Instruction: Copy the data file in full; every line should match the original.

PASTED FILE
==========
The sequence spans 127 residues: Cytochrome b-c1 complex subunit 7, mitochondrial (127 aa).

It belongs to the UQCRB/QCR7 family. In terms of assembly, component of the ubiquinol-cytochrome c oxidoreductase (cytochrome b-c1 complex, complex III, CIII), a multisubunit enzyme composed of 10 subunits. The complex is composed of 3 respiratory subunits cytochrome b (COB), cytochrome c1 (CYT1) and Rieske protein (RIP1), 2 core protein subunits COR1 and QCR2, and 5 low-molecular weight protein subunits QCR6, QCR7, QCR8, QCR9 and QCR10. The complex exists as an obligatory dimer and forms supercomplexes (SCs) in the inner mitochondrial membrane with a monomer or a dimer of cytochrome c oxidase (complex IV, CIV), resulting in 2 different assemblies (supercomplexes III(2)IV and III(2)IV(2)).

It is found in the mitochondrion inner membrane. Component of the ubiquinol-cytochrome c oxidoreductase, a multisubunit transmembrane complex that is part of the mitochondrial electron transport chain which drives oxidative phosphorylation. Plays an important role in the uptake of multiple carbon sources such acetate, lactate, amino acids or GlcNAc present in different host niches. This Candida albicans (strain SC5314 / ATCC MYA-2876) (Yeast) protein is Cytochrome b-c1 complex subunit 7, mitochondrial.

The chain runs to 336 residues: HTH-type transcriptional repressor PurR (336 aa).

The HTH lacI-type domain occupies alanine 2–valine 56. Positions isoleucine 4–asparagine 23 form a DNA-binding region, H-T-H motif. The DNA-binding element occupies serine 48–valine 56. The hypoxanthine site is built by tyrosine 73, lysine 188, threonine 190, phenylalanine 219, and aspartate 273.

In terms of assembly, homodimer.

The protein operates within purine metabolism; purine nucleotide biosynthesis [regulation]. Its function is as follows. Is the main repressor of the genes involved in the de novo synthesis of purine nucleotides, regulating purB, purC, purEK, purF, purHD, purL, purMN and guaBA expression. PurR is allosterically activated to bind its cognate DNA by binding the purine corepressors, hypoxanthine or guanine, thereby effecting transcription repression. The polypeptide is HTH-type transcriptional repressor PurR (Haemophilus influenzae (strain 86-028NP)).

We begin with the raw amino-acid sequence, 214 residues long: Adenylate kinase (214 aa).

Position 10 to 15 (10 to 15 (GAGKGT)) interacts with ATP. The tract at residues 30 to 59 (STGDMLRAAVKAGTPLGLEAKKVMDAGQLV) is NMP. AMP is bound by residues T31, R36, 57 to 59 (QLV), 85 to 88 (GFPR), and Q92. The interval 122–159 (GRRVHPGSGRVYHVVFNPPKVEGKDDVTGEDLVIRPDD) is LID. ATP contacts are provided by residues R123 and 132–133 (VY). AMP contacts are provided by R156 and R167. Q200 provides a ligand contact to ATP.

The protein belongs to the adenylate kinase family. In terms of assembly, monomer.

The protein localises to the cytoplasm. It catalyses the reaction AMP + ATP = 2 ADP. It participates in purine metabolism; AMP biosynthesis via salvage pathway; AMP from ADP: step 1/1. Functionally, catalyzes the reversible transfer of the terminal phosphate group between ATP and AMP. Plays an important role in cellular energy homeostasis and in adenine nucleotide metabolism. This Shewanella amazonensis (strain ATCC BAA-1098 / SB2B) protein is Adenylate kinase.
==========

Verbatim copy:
The sequence spans 127 residues: Cytochrome b-c1 complex subunit 7, mitochondrial (127 aa).

It belongs to the UQCRB/QCR7 family. In terms of assembly, component of the ubiquinol-cytochrome c oxidoreductase (cytochrome b-c1 complex, complex III, CIII), a multisubunit enzyme composed of 10 subunits. The complex is composed of 3 respiratory subunits cytochrome b (COB), cytochrome c1 (CYT1) and Rieske protein (RIP1), 2 core protein subunits COR1 and QCR2, and 5 low-molecular weight protein subunits QCR6, QCR7, QCR8, QCR9 and QCR10. The complex exists as an obligatory dimer and forms supercomplexes (SCs) in the inner mitochondrial membrane with a monomer or a dimer of cytochrome c oxidase (complex IV, CIV), resulting in 2 different assemblies (supercomplexes III(2)IV and III(2)IV(2)).

It is found in the mitochondrion inner membrane. Component of the ubiquinol-cytochrome c oxidoreductase, a multisubunit transmembrane complex that is part of the mitochondrial electron transport chain which drives oxidative phosphorylation. Plays an important role in the uptake of multiple carbon sources such acetate, lactate, amino acids or GlcNAc present in different host niches. This Candida albicans (strain SC5314 / ATCC MYA-2876) (Yeast) protein is Cytochrome b-c1 complex subunit 7, mitochondrial.

The chain runs to 336 residues: HTH-type transcriptional repressor PurR (336 aa).

The HTH lacI-type domain occupies alanine 2–valine 56. Positions isoleucine 4–asparagine 23 form a DNA-binding region, H-T-H motif. The DNA-binding element occupies serine 48–valine 56. The hypoxanthine site is built by tyrosine 73, lysine 188, threonine 190, phenylalanine 219, and aspartate 273.

In terms of assembly, homodimer.

The protein operates within purine metabolism; purine nucleotide biosynthesis [regulation]. Its function is as follows. Is the main repressor of the genes involved in the de novo synthesis of purine nucleotides, regulating purB, purC, purEK, purF, purHD, purL, purMN and guaBA expression. PurR is allosterically activated to bind its cognate DNA by binding the purine corepressors, hypoxanthine or guanine, thereby effecting transcription repression. The polypeptide is HTH-type transcriptional repressor PurR (Haemophilus influenzae (strain 86-028NP)).

We begin with the raw amino-acid sequence, 214 residues long: Adenylate kinase (214 aa).

Position 10 to 15 (10 to 15 (GAGKGT)) interacts with ATP. The tract at residues 30 to 59 (STGDMLRAAVKAGTPLGLEAKKVMDAGQLV) is NMP. AMP is bound by residues T31, R36, 57 to 59 (QLV), 85 to 88 (GFPR), and Q92. The interval 122–159 (GRRVHPGSGRVYHVVFNPPKVEGKDDVTGEDLVIRPDD) is LID. ATP contacts are provided by residues R123 and 132–133 (VY). AMP contacts are provided by R156 and R167. Q200 provides a ligand contact to ATP.

The protein belongs to the adenylate kinase family. In terms of assembly, monomer.

The protein localises to the cytoplasm. It catalyses the reaction AMP + ATP = 2 ADP. It participates in purine metabolism; AMP biosynthesis via salvage pathway; AMP from ADP: step 1/1. Functionally, catalyzes the reversible transfer of the terminal phosphate group between ATP and AMP. Plays an important role in cellular energy homeostasis and in adenine nucleotide metabolism. This Shewanella amazonensis (strain ATCC BAA-1098 / SB2B) protein is Adenylate kinase.